Acronychia

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Acronychia
Acronychia pedunculata Flower 1.jpg
Acronychia pedunculata
Scientific classification e
Kingdom: Plantae
Clade: Tracheophytes
Clade: Angiosperms
Clade: Eudicots
Clade: Rosids
Order: Sapindales
Family: Rutaceae
Genus: Acronychia
J.R.Forst. & G.Forst.[1]
Species

See text.

Synonyms[1]

Acronychia is a genus of about fifty species of plants in the rue family Rutaceae. The leaves are simple or pinnate, and the flowers bisexual with four sepals, four petals and eight stamens. They have a broad distribution including in India, Malesia, Australia and the islands of the western Pacific Ocean. About twenty species are endemic to Australia.

Description[edit]

Plants in the genus Acronychia are shrubs or trees with simple or trifoliate leaves arranged in opposite pairs and with oil glands in the leaves. The flowers are arranged in leaf axils either singly or in cymes or panicles. The flowers are bisexual, with four sepals, four petals and eight stamens. The petals are free from each other, as are the stamens. The stigma is small, not differentiated from the style, the fruit is a drupe and the seeds are black.[2][3]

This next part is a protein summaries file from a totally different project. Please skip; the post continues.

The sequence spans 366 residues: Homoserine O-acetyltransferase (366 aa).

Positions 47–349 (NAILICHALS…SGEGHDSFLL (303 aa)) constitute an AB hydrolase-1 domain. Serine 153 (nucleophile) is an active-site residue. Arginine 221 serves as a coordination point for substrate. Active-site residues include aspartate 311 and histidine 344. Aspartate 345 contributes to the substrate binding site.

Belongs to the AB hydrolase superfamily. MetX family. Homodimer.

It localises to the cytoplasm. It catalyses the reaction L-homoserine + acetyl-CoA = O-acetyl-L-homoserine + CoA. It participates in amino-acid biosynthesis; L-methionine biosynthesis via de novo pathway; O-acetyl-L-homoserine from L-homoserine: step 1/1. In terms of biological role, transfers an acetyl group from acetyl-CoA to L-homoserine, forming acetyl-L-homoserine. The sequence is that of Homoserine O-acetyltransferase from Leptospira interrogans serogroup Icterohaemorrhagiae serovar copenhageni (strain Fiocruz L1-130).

Taxonomy and naming[edit]

The genus Acronychia was first formally described in 1775 by Johann Reinhold Forster and Georg Forster in their book Characteres Generum Plantarum.[4][5] The first species they described, the type was Acronychia laevis.[4]

Some species have common names including the word "aspen", a name also applied to some Northern Hemisphere plants in the genus Populus in the family Salicaceae.[6]

Species list[edit]

The following is a list of species accepted by Plants of the World Online as at June 2020:[7]

Uses[edit]

The best known species of Acronychia is probably A. acidula due to its promotion as a food plant.[8]

Gallery[edit]

References[edit]

  1. ^ a b "Acronychia". Australian Plant Census. Retrieved 1 July 2020.
  2. ^ Duretto, Marco F. "Acronychia". Royal Botanic Gardens Victoria. Retrieved 1 July 2020.
  3. ^ Richards, P.G.; Harden, Gwen J. "Genus Acronychia". Royal Botanic Gardens Sydney. Retrieved 1 July 2020.
  4. ^ a b "Acronychia". APNI. Retrieved 1 July 2020.
  5. ^ Forster, Johann Reinhold; Forster, Georg (1775). Characteres Generum Plantarum. London: Prostant apud B. White, T. Cadell, & P. Elmsly. p. 53. Retrieved 1 July 2020.
  6. ^ "technology transfer fact sheet: Populus spp" (PDF). Forest Products Laboratory: R&D USDA. Madison, Wisconsin: United States Department of Agriculture Forest Service. Retrieved 20 September 2010.
  7. ^ "Plants of the World Online - Acronychia". Royal Botanic Gardens, Kew. Retrieved 1 July 2020.
  8. ^ "Acronychia acidula". Australian Native Plants Society (Australia). Retrieved 1 July 2020.